Posts Tagged ‘ Best Practices ’

ClickOnce Master Build

Previously I have posted about how to publish a ClickOnce release for multiple environments. Whilst this works well there are two reasons (that I can think of) why it is not appropriate or good enough.

First, you or your manager may be a bit of a purist in terms of releasing to Production ‘exactly’ what has been tested, specifically the exact same compiled assemblies.

Second, you may need to create a release for several different customers who each have several of their own ‘environments’ but you do not want to provide them with your source code.

Third…both of the above. 🙂

When you ‘Publish’ with MsBuild it requires the source code and it recompiles your assemblies. So how can we easily create releases for multiple environments but only Publish once? This posting offers one solution which has worked for me in the past, it’s not a complete ‘how to’ guide I just wanted to cover the idea and problems I ran into along the way.

Master Build Environment

Make sure you take a look at my previous posting as this process builds on those ideas.

One of the final steps of this process is to re-sign the setup.exe, however in order for that final step to work you have to change one of your ClickOnce deployment settings in your .csproj file.


SignManifests must be false! Otherwise the signtool gets confused when re-signing the setup.exe. Check this out for a bit more info on this known issue.

So the first thing to do is create a BuildEnvironment called Master. The configuration details of this (web service addresses or database connnection strings etc) should point to nowhere, i.e. if someone deployed this build then it should not work. Publishing this is easy just follow the steps defined in the multiple environment posting, the process of creating a release with environment specific information that is tricky.

MsBuild Changes for Master Build Publish

When you publish with ClickOnce it creates a folder ‘Application Files’ where it puts the contents of the release. The space in that file name causes a problem with MAGE when re-signing the app. Now the only way I could see to change this was to cut and paste the _CopyFilesToPublishFolder target from Microsoft.Common.Targets and modifying the _DeploymentApplicationFolderName property in my version to remove the space. I think it is a really BAD idea to change the Microsoft.Common.Targets directly so that option was ruled out immediately and as you can see in the code below, Application Files (version below already has the space removed) is a hardcoded value, not a settable property…therefore even though it is ugly, cut and paste seems the only viable solution.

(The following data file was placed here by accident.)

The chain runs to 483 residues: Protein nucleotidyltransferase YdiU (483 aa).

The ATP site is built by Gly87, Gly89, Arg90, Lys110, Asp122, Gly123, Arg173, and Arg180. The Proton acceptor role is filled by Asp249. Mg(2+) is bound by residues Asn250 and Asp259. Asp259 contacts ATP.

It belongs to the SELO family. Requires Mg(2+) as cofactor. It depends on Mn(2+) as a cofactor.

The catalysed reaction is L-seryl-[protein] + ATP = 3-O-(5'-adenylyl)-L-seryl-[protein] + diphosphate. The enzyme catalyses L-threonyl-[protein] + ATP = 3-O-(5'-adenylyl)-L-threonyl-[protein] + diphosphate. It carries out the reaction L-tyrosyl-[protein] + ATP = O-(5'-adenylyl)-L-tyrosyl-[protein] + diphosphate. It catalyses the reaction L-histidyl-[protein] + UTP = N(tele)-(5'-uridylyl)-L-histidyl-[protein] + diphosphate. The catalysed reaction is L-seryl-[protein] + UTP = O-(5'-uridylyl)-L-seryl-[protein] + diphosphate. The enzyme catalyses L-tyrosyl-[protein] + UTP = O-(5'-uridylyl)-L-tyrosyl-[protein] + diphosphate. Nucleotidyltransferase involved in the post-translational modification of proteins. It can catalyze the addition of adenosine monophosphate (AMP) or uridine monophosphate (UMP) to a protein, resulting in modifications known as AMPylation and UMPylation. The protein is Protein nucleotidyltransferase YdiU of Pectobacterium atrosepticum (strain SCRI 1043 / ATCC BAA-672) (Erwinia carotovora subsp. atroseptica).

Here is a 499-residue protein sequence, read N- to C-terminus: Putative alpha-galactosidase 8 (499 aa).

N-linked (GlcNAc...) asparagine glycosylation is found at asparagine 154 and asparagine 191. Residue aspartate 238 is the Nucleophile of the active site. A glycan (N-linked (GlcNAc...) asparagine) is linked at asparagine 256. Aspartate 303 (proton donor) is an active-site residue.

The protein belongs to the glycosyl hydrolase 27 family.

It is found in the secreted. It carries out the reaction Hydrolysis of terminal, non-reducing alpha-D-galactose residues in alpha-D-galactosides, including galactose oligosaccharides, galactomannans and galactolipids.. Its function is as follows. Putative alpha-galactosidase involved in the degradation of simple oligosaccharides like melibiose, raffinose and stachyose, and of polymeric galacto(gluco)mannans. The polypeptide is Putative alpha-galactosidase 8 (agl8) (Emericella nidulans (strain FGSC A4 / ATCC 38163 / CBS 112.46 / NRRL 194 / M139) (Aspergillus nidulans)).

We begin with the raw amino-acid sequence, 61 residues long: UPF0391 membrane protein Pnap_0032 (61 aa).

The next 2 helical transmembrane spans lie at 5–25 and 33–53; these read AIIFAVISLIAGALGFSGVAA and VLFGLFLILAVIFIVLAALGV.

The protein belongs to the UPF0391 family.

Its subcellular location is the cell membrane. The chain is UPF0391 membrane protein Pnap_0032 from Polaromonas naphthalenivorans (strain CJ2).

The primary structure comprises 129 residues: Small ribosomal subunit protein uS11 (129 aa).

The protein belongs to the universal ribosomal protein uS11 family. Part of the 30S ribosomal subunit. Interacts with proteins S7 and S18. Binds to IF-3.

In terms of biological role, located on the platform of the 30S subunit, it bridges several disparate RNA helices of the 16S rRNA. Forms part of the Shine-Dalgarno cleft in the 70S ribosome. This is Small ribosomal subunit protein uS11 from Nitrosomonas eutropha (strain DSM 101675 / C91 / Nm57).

This Target code has been cut and paste from Microsoft.Common.Targets.
	  Only ONE thing has been changed.
	  Application Files changed to ApplicationFiles (i.e. the space removed)
	  The only other way of changing that value is to modify Microsoft.Common.Targets
	  which is a really bad idea (would have to ensure this was changed on ALL machines.)

	  The space causes a problem when re-signing the app with MAGE

        <!-- Compute name of application folder, which includes the assembly name plus formatted application version.
             The application version is formatted to use "_" in place of "." chars (i.e. "1_0_0_0" instead of "").
             This is done because some servers misinterpret "." as a file extension. -->
        <FormatVersion Version="$(ApplicationVersion)" Revision="$(ApplicationRevision)" FormatType="Path">
            <Output TaskParameter="OutputVersion" PropertyName="_DeploymentApplicationVersionFragment"/>


        <!-- Copy files to publish folder -->
        <FormatUrl InputUrl="$(_DeploymentApplicationUrl)">
            <Output TaskParameter="OutputUrl" PropertyName="_DeploymentFormattedApplicationUrl"/>
        <FormatUrl InputUrl="$(_DeploymentComponentsUrl)">
            <Output TaskParameter="OutputUrl" PropertyName="_DeploymentFormattedComponentsUrl"/>

Note that the space only causes a problem with MAGE.exe, it does not cause a problem with MAGEUI.exe! MAGEUI.exe happily re-signs the release even with the space in the directory name. We cannot use MAGEUI.exe however because this process needs to be automated, if you use MAGEUI.exe someone has to run it and manually set the values…not good enough.

It took a while to figure out that the space in the dir name was causing a problem so I hope this saves someone else some time…

Creating a Release

Ok so now we have a published build that no one can use, the first place we want to release to will be QA, then from there UAT so what we need now is an automated way of creating a release configured for these environments.

Creating a release should be as easy as publishing a build, it should be a one step process.

Create a batch file ‘createRelease.bat’ which performs all of the necessary steps. Those steps are:

  1. Create or clean the ‘working’ directory.
  2. Copy the master build into the working directory.
  3. Run the MsBuild steps.
  4. Create a zip file of the new release. (not necessary just makes it a little easier to move the releases around)

Run the MsBuild Steps

Add a new target in your customized.targets file, ModifyMasterBuildForEnvironment.

<Target Name="ModifyMasterBuildForEnvironment" DependsOnTargets="SetPropertyValues; ConfigureForEnvironment; RecreateManifests" />


There are a few properties which need to be set for the resigning process.